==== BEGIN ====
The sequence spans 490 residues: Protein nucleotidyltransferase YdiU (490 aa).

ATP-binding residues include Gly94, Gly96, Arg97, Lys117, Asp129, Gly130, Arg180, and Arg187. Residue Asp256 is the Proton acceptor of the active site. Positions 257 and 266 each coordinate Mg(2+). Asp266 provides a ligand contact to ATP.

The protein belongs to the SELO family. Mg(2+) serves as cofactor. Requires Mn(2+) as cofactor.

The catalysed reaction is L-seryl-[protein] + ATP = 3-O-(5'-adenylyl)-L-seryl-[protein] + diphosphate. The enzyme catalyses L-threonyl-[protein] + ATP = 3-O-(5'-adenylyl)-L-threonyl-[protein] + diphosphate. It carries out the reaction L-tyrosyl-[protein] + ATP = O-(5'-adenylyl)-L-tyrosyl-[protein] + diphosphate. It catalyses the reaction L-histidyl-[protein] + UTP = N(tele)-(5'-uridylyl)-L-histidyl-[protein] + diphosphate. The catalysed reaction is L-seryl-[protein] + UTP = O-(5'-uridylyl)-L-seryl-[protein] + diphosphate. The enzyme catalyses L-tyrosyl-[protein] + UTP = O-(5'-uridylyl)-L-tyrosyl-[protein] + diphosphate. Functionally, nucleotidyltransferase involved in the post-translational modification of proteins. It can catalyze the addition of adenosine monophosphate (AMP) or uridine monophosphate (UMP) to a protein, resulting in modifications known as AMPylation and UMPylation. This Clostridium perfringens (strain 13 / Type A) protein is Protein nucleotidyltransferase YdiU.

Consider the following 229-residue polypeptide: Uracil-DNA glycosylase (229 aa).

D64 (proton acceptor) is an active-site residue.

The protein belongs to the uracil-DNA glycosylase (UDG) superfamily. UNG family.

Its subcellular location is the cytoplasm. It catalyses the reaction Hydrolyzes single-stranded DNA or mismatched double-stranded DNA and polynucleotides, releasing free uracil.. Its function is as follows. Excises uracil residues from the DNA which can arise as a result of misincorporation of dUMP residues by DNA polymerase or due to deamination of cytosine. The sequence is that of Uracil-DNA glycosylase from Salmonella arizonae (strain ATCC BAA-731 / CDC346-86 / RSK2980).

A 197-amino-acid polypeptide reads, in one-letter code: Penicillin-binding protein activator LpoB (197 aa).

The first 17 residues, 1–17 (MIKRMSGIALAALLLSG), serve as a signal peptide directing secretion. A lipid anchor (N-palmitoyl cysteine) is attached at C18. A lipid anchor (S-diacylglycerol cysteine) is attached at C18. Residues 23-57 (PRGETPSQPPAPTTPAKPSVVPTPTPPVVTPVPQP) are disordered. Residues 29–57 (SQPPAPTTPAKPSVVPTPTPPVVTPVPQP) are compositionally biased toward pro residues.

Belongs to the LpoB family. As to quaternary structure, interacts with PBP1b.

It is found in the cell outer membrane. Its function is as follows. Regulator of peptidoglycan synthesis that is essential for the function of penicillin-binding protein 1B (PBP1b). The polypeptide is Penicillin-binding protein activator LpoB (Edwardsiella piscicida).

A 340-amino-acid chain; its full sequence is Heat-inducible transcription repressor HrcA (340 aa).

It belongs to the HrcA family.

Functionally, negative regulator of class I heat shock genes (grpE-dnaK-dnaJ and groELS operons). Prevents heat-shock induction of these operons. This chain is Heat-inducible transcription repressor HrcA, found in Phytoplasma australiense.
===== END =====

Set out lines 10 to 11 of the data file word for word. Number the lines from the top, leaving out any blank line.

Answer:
The first 17 residues, 1–17 (MIKRMSGIALAALLLSG), serve as a signal peptide directing secretion. A lipid anchor (N-palmitoyl cysteine) is attached at C18. A lipid anchor (S-diacylglycerol cysteine) is attached at C18. Residues 23-57 (PRGETPSQPPAPTTPAKPSVVPTPTPPVVTPVPQP) are disordered. Residues 29–57 (SQPPAPTTPAKPSVVPTPTPPVVTPVPQP) are compositionally biased toward pro residues.

Belongs to the LpoB family. As to quaternary structure, interacts with PBP1b.